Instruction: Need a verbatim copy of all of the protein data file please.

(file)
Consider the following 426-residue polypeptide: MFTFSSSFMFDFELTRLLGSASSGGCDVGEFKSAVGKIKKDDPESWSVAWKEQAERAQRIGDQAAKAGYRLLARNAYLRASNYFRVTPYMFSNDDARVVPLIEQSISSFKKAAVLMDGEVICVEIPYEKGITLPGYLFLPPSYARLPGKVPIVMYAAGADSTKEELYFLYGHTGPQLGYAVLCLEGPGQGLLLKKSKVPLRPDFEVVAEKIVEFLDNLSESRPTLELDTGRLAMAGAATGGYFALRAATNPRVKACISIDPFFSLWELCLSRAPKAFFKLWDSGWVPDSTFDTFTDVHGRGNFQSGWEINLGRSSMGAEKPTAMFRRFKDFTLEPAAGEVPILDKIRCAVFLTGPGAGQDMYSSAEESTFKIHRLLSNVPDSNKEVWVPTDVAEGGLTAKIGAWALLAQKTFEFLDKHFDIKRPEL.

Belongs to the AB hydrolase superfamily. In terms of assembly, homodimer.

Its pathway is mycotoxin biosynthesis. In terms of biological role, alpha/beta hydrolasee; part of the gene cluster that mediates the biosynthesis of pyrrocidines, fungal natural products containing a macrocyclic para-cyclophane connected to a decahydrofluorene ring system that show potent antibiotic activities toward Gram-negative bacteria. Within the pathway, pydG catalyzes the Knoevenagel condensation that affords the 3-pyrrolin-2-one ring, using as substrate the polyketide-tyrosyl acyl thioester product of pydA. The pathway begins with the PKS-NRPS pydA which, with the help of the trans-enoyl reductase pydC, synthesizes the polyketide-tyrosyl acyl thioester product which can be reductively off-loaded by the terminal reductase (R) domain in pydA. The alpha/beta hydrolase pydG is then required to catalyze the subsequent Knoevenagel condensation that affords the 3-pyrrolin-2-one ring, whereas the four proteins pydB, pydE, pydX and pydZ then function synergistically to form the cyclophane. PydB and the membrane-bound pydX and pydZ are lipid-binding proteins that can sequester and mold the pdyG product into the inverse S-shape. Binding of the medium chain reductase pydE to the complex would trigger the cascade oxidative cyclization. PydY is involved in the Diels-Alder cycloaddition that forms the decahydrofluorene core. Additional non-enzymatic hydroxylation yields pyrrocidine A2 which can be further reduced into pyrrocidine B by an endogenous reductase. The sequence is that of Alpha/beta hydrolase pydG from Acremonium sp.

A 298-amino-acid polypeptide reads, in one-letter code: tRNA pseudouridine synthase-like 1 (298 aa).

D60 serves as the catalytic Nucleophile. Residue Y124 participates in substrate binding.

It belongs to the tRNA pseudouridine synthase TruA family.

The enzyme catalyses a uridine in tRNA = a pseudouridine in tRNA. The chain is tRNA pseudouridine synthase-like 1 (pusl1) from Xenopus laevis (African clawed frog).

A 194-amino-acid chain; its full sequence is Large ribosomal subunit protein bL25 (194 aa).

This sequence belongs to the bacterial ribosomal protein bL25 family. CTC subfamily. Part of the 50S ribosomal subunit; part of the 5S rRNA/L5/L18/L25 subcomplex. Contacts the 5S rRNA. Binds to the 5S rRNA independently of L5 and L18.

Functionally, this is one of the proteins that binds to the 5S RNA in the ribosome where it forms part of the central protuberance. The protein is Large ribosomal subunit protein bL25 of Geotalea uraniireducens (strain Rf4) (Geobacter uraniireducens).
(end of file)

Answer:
Consider the following 426-residue polypeptide: MFTFSSSFMFDFELTRLLGSASSGGCDVGEFKSAVGKIKKDDPESWSVAWKEQAERAQRIGDQAAKAGYRLLARNAYLRASNYFRVTPYMFSNDDARVVPLIEQSISSFKKAAVLMDGEVICVEIPYEKGITLPGYLFLPPSYARLPGKVPIVMYAAGADSTKEELYFLYGHTGPQLGYAVLCLEGPGQGLLLKKSKVPLRPDFEVVAEKIVEFLDNLSESRPTLELDTGRLAMAGAATGGYFALRAATNPRVKACISIDPFFSLWELCLSRAPKAFFKLWDSGWVPDSTFDTFTDVHGRGNFQSGWEINLGRSSMGAEKPTAMFRRFKDFTLEPAAGEVPILDKIRCAVFLTGPGAGQDMYSSAEESTFKIHRLLSNVPDSNKEVWVPTDVAEGGLTAKIGAWALLAQKTFEFLDKHFDIKRPEL.

Belongs to the AB hydrolase superfamily. In terms of assembly, homodimer.

Its pathway is mycotoxin biosynthesis. In terms of biological role, alpha/beta hydrolasee; part of the gene cluster that mediates the biosynthesis of pyrrocidines, fungal natural products containing a macrocyclic para-cyclophane connected to a decahydrofluorene ring system that show potent antibiotic activities toward Gram-negative bacteria. Within the pathway, pydG catalyzes the Knoevenagel condensation that affords the 3-pyrrolin-2-one ring, using as substrate the polyketide-tyrosyl acyl thioester product of pydA. The pathway begins with the PKS-NRPS pydA which, with the help of the trans-enoyl reductase pydC, synthesizes the polyketide-tyrosyl acyl thioester product which can be reductively off-loaded by the terminal reductase (R) domain in pydA. The alpha/beta hydrolase pydG is then required to catalyze the subsequent Knoevenagel condensation that affords the 3-pyrrolin-2-one ring, whereas the four proteins pydB, pydE, pydX and pydZ then function synergistically to form the cyclophane. PydB and the membrane-bound pydX and pydZ are lipid-binding proteins that can sequester and mold the pdyG product into the inverse S-shape. Binding of the medium chain reductase pydE to the complex would trigger the cascade oxidative cyclization. PydY is involved in the Diels-Alder cycloaddition that forms the decahydrofluorene core. Additional non-enzymatic hydroxylation yields pyrrocidine A2 which can be further reduced into pyrrocidine B by an endogenous reductase. The sequence is that of Alpha/beta hydrolase pydG from Acremonium sp.

A 298-amino-acid polypeptide reads, in one-letter code: tRNA pseudouridine synthase-like 1 (298 aa).

D60 serves as the catalytic Nucleophile. Residue Y124 participates in substrate binding.

It belongs to the tRNA pseudouridine synthase TruA family.

The enzyme catalyses a uridine in tRNA = a pseudouridine in tRNA. The chain is tRNA pseudouridine synthase-like 1 (pusl1) from Xenopus laevis (African clawed frog).

A 194-amino-acid chain; its full sequence is Large ribosomal subunit protein bL25 (194 aa).

This sequence belongs to the bacterial ribosomal protein bL25 family. CTC subfamily. Part of the 50S ribosomal subunit; part of the 5S rRNA/L5/L18/L25 subcomplex. Contacts the 5S rRNA. Binds to the 5S rRNA independently of L5 and L18.

Functionally, this is one of the proteins that binds to the 5S RNA in the ribosome where it forms part of the central protuberance. The protein is Large ribosomal subunit protein bL25 of Geotalea uraniireducens (strain Rf4) (Geobacter uraniireducens).